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Nations in Transit 2009 - Bosnia-Herzegovina

Publisher Freedom House
Author Jasna Jelisic
Publication Date 30 June 2009
Cite as Freedom House, Nations in Transit 2009 - Bosnia-Herzegovina, 30 June 2009, available at: http://www.refworld.org/docid/4a55bb3ac.html [accessed 19 April 2014]
DisclaimerThis is not a UNHCR publication. UNHCR is not responsible for, nor does it necessarily endorse, its content. Any views expressed are solely those of the author or publisher and do not necessarily reflect those of UNHCR, the United Nations or its Member States.

by Jasna Jelisic

Capital: Sarajevo
Population: 3.8 million
GNI/capita: US$8,020

The data above was provided by The World Bank, World Bank Indicators 2009.

Nations in Transit Ratings and Averaged Scores

 1999-
2000
200120022003200420052006200720082009
Electoral Process5.004.754.253.753.503.253.003.003.003.00
Civil Society4.504.504.254.003.753.753.753.503.503.50
Independent Media5.004.504.254.254.254.004.004.004.254.50
Governance*6.006.005.505.255.00n/an/an/an/an/a
National Democratic Governancen/an/an/an/an/a4.754.754.755.005.00
Local Democratic Governancen/an/an/an/an/a4.754.754.754.754.75
Judicial Framework and Independence6.005.505.255.004.504.254.004.004.004.00
Corruption6.005.755.505.004.754.504.254.254.254.50
Democracy Score5.425.174.834.544.294.184.074.044.114.18

* Starting with the 2005 edition, Freedom House introduced separate analysis and ratings for national democratic governance and local democratic governance to provide readers with more detailed and nuanced analysis of these two important subjects.

NOTE: The ratings reflect the consensus of Freedom House, its academic advisers, and the author(s) of this report. The opinions expressed in this report are those of the author(s). The ratings are based on a scale of 1 to 7, with 1 representing the highest level of democratic progress and 7 the lowest. The Democracy Score is an average of ratings for the categories tracked in a given year.

Executive Summary

Competitive nationalism among the three main ethnic groups of Bosnia and Herzegovina (BiH) caused near paralysis in state institutions in 2008. As a result, the country failed to achieve concrete progress in addressing conditions relevant for Euro-Atlantic integration. There was also unsatisfactory progress in addressing the objectives and conditions which have been set for the closure of the Office of the High Representative (OHR) and its transition into an Office of the EU Special Representative. As a result there was no decision on changing the set-up of the international presence in the country.

The political situation in BiH was partly affected by the Kosovo's declaration of independence in February 2008 as well as by the general elections in October 2008. These events led to a further slowdown of reform. The signature of the Stabilisation and Association Agreement with the EU in June 2008 did not change the overall situation in the country, and the six parties of the ruling coalition in the Council of Ministers continued to be unable to place the goal of EU integration and its associated obligations ahead of their divergent political priorities. The themes of the election campaign in the fall were largely unrelated to the everyday concerns of BiH citizens, and the reform agenda, with its promise of economic and democratic development, was almost forgotten.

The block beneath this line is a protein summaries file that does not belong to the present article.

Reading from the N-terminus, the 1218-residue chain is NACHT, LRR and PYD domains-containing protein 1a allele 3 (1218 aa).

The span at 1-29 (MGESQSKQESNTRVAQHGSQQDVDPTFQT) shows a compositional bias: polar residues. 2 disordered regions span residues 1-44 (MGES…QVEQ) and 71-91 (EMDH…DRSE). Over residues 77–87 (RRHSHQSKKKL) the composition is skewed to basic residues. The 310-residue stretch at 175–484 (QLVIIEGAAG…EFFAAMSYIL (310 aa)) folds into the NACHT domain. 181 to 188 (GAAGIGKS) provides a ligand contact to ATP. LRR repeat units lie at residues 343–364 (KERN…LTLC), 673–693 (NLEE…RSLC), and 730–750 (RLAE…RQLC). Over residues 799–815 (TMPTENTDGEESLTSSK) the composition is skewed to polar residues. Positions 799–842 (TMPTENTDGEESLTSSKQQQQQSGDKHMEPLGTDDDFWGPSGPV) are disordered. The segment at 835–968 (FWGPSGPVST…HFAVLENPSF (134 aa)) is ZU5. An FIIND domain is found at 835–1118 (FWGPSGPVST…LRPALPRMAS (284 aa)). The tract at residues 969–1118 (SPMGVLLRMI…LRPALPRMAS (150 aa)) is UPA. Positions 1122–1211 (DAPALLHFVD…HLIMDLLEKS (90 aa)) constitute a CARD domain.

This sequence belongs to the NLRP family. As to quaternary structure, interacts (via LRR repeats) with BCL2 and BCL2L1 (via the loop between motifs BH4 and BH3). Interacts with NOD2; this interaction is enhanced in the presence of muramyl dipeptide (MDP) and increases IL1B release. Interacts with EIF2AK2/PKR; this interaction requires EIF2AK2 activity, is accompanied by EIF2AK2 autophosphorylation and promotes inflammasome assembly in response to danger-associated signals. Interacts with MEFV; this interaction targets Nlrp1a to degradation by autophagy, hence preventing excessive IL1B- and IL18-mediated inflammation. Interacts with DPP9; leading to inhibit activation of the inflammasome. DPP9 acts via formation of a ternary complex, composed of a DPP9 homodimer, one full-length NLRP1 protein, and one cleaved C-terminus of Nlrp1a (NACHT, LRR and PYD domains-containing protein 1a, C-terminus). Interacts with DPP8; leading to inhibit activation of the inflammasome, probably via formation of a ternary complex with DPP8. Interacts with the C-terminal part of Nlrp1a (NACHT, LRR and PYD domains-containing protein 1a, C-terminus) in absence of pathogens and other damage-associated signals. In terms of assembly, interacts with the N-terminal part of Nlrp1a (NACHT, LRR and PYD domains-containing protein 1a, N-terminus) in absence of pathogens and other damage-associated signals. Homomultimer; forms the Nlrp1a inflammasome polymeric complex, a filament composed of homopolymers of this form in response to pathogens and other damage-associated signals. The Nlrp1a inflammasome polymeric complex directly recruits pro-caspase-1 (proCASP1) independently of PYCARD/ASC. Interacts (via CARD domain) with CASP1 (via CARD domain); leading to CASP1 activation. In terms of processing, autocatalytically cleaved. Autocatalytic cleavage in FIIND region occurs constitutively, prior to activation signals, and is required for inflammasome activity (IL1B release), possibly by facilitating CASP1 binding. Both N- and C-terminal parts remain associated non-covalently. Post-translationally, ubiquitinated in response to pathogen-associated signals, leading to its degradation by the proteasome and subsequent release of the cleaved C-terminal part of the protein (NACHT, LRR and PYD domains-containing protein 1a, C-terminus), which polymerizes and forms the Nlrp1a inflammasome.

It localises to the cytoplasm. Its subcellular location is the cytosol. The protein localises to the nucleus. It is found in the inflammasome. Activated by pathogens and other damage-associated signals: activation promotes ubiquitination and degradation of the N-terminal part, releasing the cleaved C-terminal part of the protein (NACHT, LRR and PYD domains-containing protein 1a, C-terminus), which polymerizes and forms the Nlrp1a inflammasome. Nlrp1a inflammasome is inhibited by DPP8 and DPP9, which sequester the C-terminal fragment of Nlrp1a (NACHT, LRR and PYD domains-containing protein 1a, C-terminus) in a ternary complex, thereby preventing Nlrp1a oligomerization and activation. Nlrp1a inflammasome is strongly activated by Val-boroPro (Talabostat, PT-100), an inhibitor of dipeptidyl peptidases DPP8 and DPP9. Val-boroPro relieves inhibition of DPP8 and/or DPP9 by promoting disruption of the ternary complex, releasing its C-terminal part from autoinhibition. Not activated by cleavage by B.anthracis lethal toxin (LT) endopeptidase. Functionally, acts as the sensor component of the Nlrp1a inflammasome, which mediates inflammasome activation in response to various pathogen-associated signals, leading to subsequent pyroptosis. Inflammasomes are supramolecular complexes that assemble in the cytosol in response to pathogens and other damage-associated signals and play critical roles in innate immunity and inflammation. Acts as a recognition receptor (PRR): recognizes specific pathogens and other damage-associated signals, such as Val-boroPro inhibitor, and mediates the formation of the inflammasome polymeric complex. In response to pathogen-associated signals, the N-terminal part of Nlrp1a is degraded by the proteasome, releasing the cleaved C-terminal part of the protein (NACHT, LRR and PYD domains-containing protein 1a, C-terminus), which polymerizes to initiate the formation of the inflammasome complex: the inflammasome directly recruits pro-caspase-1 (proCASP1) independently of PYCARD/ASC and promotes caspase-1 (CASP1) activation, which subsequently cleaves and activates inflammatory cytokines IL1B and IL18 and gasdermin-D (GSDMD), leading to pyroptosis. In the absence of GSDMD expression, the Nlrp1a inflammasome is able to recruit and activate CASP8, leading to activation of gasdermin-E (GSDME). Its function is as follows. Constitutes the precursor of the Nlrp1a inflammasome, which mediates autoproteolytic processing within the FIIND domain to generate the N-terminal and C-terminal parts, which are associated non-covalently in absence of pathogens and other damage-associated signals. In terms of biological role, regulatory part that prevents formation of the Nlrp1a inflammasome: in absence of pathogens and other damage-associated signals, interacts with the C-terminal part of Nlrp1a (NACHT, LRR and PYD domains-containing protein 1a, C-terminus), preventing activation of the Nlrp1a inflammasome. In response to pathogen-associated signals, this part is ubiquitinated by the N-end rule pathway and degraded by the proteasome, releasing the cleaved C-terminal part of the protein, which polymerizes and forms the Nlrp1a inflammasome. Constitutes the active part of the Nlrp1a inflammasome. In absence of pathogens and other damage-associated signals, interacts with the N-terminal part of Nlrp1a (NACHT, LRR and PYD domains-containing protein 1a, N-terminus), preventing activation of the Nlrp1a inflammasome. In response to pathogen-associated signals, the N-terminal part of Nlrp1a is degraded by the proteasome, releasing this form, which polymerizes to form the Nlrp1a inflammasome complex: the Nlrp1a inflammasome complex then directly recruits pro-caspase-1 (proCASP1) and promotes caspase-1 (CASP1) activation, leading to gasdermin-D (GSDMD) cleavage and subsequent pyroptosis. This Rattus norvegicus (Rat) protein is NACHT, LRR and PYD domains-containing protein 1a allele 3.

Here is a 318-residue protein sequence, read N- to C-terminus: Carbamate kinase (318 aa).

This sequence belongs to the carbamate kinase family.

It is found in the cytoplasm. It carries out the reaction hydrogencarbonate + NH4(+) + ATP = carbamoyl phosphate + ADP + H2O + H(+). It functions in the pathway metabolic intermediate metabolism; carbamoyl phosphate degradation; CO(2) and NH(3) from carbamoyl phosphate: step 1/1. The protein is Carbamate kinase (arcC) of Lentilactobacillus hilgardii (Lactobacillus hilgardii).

The presidents of the largest Bosniak, Serb, and Croat parties in BiH – the Party of Democratic Action, the Alliance of Independent Social Democrats, and the Croat Democratic Union-BiH, respectively – concluded what became known as the Prud agreement in November 2008, laying out a way forward on constitutional reform, the conduct of a census, and other matters related to the closure of the OHR. However, no concrete follow-up measures were taken by year's end.

Throughout the year, leaders on all sides of BiH's divided political scene aimed criticism at the international community. The Bosniak member of the BiH presidency, Haris Silajdzic, sent an open letter to the UN Security Council in December to object to an OHR report that blamed him and other local leaders for the continued political deadlock in the country. Mr. Silajdzic argued that the crisis was caused not by political infighting, but by the international community's failure to secure full implementation of the Dayton Peace Agreement.

Milorad Dodik, prime minister of the Republika Srpska (RS), also clashed with the OHR, complaining that it was too deeply involved in BiH politics and should let local leaders reach their own compromises. Moreover, the RS government's claim that it had the right to call a referendum on secession drew repeated rebukes from the international community, including a resolution adopted in October by the European Parliament reaffirming that the BiH's constituent entities did not enjoy autonomous sovereignty and that only the BiH as a single state had membership prospects in the EU.

The slow pace of reforms during the year prompted the Council of Europe to warn in September that "without greater cooperation between the various state- and entity-level structures, Bosnia and Herzegovina will not be able to benefit fully from European integration." The statement also condemned moves by the RS to undermine BiH state institutions.

In the last quarter of the year, several analyses claimed that the situation in the country had worsened gravely, with one finding that the BiH was "not at the brink of war, but it has slid well down the slope in that direction."

National Democratic Governance. There were no improvements in democratic governance in 2008, as the ruling coalition lacked consensus on almost every issue, especially when it came to state building. There were no serious attempts to address the fundamental question of constitutional reform. Ethnic identity continued to hamper the functioning of public institutions, while divisive rhetoric negatively affected the overall atmosphere and stalled decision making and legislative activity. Owing to all these factors continuing from the previous year, the national democratic governance rating remains at 5.00.